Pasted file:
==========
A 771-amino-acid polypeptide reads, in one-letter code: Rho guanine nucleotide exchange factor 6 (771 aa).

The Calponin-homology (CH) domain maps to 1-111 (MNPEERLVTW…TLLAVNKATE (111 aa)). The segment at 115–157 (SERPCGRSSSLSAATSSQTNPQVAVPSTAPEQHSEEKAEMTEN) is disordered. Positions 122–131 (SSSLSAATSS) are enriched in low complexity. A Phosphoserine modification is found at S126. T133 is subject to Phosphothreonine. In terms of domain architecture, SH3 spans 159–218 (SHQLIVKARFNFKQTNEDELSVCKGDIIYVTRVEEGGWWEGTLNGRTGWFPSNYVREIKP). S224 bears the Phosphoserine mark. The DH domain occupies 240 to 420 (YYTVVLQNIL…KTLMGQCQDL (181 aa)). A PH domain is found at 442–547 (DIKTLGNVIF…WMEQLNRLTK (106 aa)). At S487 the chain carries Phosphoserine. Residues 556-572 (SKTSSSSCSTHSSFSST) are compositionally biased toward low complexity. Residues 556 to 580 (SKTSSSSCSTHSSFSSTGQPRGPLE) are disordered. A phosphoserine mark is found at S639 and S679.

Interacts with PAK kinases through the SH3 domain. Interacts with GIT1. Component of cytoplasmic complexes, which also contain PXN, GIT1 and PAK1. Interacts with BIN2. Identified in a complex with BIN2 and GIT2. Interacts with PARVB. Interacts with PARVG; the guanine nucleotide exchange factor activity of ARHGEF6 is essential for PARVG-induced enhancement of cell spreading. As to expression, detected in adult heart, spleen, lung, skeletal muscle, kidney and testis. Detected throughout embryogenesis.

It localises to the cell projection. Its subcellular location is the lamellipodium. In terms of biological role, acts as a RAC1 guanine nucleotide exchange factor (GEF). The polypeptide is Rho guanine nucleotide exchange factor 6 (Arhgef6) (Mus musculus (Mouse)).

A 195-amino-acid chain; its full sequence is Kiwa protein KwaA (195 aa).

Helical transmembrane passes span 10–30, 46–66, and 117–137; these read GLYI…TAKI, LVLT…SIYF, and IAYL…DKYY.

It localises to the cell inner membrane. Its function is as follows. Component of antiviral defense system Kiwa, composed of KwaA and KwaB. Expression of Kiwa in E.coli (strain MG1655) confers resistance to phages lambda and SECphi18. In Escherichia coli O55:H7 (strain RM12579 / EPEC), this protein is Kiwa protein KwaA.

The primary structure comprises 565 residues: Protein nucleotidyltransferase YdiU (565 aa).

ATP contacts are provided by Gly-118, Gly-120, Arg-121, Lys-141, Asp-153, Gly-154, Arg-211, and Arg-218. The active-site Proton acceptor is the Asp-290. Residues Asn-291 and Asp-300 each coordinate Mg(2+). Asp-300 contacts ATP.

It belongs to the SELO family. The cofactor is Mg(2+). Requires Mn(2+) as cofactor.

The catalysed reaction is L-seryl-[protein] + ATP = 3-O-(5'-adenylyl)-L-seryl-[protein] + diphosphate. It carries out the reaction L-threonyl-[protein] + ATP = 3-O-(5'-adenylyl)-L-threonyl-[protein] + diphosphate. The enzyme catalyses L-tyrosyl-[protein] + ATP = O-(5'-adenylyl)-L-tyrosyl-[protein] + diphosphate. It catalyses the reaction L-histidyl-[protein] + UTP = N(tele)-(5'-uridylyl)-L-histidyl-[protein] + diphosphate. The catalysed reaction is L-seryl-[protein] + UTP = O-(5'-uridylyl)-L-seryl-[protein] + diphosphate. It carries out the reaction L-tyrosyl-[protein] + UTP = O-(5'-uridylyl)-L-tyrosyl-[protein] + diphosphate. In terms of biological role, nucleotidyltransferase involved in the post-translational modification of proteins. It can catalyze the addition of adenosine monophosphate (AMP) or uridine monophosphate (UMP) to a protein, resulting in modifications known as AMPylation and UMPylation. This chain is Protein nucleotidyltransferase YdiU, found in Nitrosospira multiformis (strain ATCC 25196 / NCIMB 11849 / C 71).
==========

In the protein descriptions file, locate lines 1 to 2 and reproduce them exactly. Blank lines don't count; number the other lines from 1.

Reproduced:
A 771-amino-acid polypeptide reads, in one-letter code: Rho guanine nucleotide exchange factor 6 (771 aa).

The Calponin-homology (CH) domain maps to 1-111 (MNPEERLVTW…TLLAVNKATE (111 aa)). The segment at 115–157 (SERPCGRSSSLSAATSSQTNPQVAVPSTAPEQHSEEKAEMTEN) is disordered. Positions 122–131 (SSSLSAATSS) are enriched in low complexity. A Phosphoserine modification is found at S126. T133 is subject to Phosphothreonine. In terms of domain architecture, SH3 spans 159–218 (SHQLIVKARFNFKQTNEDELSVCKGDIIYVTRVEEGGWWEGTLNGRTGWFPSNYVREIKP). S224 bears the Phosphoserine mark. The DH domain occupies 240 to 420 (YYTVVLQNIL…KTLMGQCQDL (181 aa)). A PH domain is found at 442–547 (DIKTLGNVIF…WMEQLNRLTK (106 aa)). At S487 the chain carries Phosphoserine. Residues 556-572 (SKTSSSSCSTHSSFSST) are compositionally biased toward low complexity. Residues 556 to 580 (SKTSSSSCSTHSSFSSTGQPRGPLE) are disordered. A phosphoserine mark is found at S639 and S679.